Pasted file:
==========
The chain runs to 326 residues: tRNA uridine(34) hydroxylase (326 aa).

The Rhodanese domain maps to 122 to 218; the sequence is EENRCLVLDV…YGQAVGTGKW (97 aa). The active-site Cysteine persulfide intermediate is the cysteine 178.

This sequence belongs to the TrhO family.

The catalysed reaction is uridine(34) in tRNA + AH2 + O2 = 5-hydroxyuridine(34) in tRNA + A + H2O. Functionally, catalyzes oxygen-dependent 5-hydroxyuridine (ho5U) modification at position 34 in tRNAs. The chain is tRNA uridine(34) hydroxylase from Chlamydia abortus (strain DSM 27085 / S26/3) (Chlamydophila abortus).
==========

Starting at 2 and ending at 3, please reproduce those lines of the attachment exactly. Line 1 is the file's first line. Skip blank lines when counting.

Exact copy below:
The Rhodanese domain maps to 122 to 218; the sequence is EENRCLVLDV…YGQAVGTGKW (97 aa). The active-site Cysteine persulfide intermediate is the cysteine 178.

This sequence belongs to the TrhO family.